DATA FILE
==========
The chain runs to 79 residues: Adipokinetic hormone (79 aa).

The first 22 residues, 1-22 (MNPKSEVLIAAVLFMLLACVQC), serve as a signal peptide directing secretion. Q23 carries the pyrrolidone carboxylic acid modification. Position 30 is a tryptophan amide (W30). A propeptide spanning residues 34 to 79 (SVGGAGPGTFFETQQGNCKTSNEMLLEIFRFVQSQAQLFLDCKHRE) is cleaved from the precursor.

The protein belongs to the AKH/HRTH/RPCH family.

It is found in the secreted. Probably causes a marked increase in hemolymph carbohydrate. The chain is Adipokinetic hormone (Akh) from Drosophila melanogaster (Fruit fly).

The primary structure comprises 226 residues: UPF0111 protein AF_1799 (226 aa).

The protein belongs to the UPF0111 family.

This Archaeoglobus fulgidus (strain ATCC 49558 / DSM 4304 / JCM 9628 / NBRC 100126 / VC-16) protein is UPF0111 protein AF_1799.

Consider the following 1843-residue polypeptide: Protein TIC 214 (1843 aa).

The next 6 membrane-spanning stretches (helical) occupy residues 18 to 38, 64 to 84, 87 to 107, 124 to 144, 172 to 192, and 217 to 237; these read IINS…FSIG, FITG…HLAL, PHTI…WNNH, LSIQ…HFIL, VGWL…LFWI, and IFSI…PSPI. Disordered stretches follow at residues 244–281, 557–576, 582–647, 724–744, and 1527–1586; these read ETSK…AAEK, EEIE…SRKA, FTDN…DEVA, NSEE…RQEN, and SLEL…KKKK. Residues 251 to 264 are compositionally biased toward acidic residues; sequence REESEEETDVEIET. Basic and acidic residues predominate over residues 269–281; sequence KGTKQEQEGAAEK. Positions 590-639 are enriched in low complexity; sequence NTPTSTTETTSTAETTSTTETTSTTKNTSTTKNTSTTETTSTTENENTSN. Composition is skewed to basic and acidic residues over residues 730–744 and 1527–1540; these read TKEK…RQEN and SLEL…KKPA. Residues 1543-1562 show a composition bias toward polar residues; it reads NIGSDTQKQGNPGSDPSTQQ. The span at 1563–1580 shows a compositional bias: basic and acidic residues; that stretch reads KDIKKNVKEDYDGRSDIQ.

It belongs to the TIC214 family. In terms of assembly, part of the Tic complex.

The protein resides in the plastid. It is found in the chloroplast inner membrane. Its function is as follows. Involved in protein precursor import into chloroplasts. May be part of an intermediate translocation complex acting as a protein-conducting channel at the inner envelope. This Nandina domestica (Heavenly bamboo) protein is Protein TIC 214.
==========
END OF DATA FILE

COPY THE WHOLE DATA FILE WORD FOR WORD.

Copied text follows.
The chain runs to 79 residues: Adipokinetic hormone (79 aa).

The first 22 residues, 1-22 (MNPKSEVLIAAVLFMLLACVQC), serve as a signal peptide directing secretion. Q23 carries the pyrrolidone carboxylic acid modification. Position 30 is a tryptophan amide (W30). A propeptide spanning residues 34 to 79 (SVGGAGPGTFFETQQGNCKTSNEMLLEIFRFVQSQAQLFLDCKHRE) is cleaved from the precursor.

The protein belongs to the AKH/HRTH/RPCH family.

It is found in the secreted. Probably causes a marked increase in hemolymph carbohydrate. The chain is Adipokinetic hormone (Akh) from Drosophila melanogaster (Fruit fly).

The primary structure comprises 226 residues: UPF0111 protein AF_1799 (226 aa).

The protein belongs to the UPF0111 family.

This Archaeoglobus fulgidus (strain ATCC 49558 / DSM 4304 / JCM 9628 / NBRC 100126 / VC-16) protein is UPF0111 protein AF_1799.

Consider the following 1843-residue polypeptide: Protein TIC 214 (1843 aa).

The next 6 membrane-spanning stretches (helical) occupy residues 18 to 38, 64 to 84, 87 to 107, 124 to 144, 172 to 192, and 217 to 237; these read IINS…FSIG, FITG…HLAL, PHTI…WNNH, LSIQ…HFIL, VGWL…LFWI, and IFSI…PSPI. Disordered stretches follow at residues 244–281, 557–576, 582–647, 724–744, and 1527–1586; these read ETSK…AAEK, EEIE…SRKA, FTDN…DEVA, NSEE…RQEN, and SLEL…KKKK. Residues 251 to 264 are compositionally biased toward acidic residues; sequence REESEEETDVEIET. Basic and acidic residues predominate over residues 269–281; sequence KGTKQEQEGAAEK. Positions 590-639 are enriched in low complexity; sequence NTPTSTTETTSTAETTSTTETTSTTKNTSTTKNTSTTETTSTTENENTSN. Composition is skewed to basic and acidic residues over residues 730–744 and 1527–1540; these read TKEK…RQEN and SLEL…KKPA. Residues 1543-1562 show a composition bias toward polar residues; it reads NIGSDTQKQGNPGSDPSTQQ. The span at 1563–1580 shows a compositional bias: basic and acidic residues; that stretch reads KDIKKNVKEDYDGRSDIQ.

It belongs to the TIC214 family. In terms of assembly, part of the Tic complex.

The protein resides in the plastid. It is found in the chloroplast inner membrane. Its function is as follows. Involved in protein precursor import into chloroplasts. May be part of an intermediate translocation complex acting as a protein-conducting channel at the inner envelope. This Nandina domestica (Heavenly bamboo) protein is Protein TIC 214.